You can’t expect people to miraculously change, but you can pray that the time you spend with “Bernie” will be meaningful and quiet. Some people tend to act worse during the holidays because they are hurting and don’t know how to express their feelings appropriately.
When you eat together with extended family, keep reminding yourself that it’s just one meal. (If you’re stuck with “Bernie” for days, you might cut that trip short).
Bite your tongue and be pleasant. Try focusing on serving others; kindness goes a long way. (Serving keeps you busy and away from “Uncle Bernie”). Set boundaries and stick to them.
Refocus on Jesus
Instead of putting your hope in people, it is better to put your hope in a Person. Jesus.
Take time as a family to read the Christmas Story (Luke 2). Watch a movie that focuses on the meaning of Christmas. Go to church.
Focus on the reason for the holiday. It will give you a new sense of purpose and meaning as to why you are celebrating in the first place. Check out this video. It is the reading of Luke 2 with visual enhancement.
How Can I Stop Stressing Over Christmas?
If you want to stop stressing over Christmas, then stop having unrealistic expectations of yourself and those around you. Quit forcing everyone to meet your needs, and stop thinking only about yourself and your schedule.
Furthermore, stop buying your kid’s everything they could ever want and make it all about the stuff. There is no reason to go into debt because of Christmas gifts. This is why Christmas is stressful!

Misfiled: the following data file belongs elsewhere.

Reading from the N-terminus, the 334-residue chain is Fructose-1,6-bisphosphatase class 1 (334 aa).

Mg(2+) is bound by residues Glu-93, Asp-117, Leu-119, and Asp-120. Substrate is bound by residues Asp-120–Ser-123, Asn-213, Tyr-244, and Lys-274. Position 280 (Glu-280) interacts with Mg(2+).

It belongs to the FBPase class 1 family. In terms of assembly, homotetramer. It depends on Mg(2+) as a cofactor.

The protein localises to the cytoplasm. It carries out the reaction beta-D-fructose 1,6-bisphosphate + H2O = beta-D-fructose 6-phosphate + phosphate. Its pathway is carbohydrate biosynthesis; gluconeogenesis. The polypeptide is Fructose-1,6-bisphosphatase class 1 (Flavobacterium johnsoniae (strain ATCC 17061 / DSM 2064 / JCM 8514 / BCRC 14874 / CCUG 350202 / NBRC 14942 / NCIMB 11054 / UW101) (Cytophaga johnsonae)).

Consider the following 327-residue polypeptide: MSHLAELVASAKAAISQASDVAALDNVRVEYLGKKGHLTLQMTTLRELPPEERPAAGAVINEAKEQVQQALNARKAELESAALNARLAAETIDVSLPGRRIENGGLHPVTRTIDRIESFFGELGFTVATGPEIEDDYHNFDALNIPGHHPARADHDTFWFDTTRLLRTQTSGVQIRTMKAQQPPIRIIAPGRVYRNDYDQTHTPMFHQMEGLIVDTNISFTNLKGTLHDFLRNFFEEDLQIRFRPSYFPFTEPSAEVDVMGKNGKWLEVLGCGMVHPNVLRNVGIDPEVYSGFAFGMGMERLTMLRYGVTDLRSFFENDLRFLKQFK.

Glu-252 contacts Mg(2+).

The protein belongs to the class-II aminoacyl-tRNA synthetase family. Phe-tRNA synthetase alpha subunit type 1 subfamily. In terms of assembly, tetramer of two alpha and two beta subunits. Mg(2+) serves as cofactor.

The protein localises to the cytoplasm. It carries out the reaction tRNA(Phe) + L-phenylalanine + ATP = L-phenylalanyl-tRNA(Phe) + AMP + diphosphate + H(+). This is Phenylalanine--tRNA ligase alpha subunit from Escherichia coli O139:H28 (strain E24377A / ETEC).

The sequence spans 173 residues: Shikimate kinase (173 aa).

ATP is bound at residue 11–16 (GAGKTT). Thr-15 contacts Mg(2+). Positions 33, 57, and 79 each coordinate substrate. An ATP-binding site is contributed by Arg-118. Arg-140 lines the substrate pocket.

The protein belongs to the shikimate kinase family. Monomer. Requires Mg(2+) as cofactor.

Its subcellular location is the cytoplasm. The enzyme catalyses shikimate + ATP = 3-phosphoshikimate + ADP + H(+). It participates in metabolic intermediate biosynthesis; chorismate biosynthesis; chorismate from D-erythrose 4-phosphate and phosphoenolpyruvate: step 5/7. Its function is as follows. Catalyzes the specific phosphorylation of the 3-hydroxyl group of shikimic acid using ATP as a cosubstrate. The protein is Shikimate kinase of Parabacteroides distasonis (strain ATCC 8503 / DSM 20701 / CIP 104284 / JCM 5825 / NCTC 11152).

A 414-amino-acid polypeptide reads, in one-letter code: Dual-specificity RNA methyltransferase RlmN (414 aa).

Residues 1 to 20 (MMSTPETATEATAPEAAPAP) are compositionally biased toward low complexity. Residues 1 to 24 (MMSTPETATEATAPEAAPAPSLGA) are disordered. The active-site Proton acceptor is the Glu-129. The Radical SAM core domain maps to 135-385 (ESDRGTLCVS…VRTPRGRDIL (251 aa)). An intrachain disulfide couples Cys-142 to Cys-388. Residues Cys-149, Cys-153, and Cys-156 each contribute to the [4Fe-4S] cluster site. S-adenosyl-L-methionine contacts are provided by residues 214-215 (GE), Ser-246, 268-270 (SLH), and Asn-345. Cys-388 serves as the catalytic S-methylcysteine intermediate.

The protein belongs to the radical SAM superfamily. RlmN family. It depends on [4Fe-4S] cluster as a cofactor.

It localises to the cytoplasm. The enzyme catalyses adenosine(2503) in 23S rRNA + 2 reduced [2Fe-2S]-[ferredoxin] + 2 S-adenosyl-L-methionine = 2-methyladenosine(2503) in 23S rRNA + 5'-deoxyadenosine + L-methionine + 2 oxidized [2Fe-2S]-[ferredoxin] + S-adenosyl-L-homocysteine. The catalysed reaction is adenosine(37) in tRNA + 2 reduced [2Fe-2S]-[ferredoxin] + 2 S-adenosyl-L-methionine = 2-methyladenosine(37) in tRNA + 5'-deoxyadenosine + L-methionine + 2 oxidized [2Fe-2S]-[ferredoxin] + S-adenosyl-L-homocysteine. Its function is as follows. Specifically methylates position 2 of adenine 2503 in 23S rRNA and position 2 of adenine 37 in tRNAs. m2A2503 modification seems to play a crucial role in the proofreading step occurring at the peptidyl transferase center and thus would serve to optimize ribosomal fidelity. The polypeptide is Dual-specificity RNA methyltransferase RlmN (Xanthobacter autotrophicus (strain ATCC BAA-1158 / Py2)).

You don’t have to overcommit, lose sleep, go broke, or run yourself ragged this year. It’s time to set boundaries for yourself and those around you.
Conversely, it is time to create family traditions and purposely spend time with the ones you love. Find Christ-centered activities that point to Jesus instead of meaningless time wasters that focus on self-indulgence.
Focus on God and worship the One who was born this holiday season and made your life possible. If you do these things there is a good chance you will remember this holiday as one of the best times together with your family.
And you, my friend, will not be exhausted and broke in January.
Christmas is stressful for many people. What stresses you out about the holidays?
Do You Have Family Problems? There is Help and Hope!
Are you experiencing family problems or even estranged? Are you feeling shame, anger, or rejection? Check out my book Estranged: Finding Hope When Your Family Falls Apart on Amazon or at your favorite digital store.
This book not only talks about my seven-year estrangement from my Christian family, but it also gives solid tips to help you with your own family problems. Break free from your pain. Allow God to heal you no matter what has happened in your family of origin. There is hope when your family falls apart.
Creating Family Memories Book
Get Creating Family Memories. This book will help you manage your family in a way that allows more time to be intentional with your kids. It includes a schedule too. You can get it at your favorite bookstore.
Join Christian Family Living Facebook Group
Continue the conversation on Facebook and join the group Christian Family Living. This is a place for Christian women to share their experiences and get helpful tools to navigate the Christian life. We love to laugh, cry, and encourage each other to live out our faith one day at a time.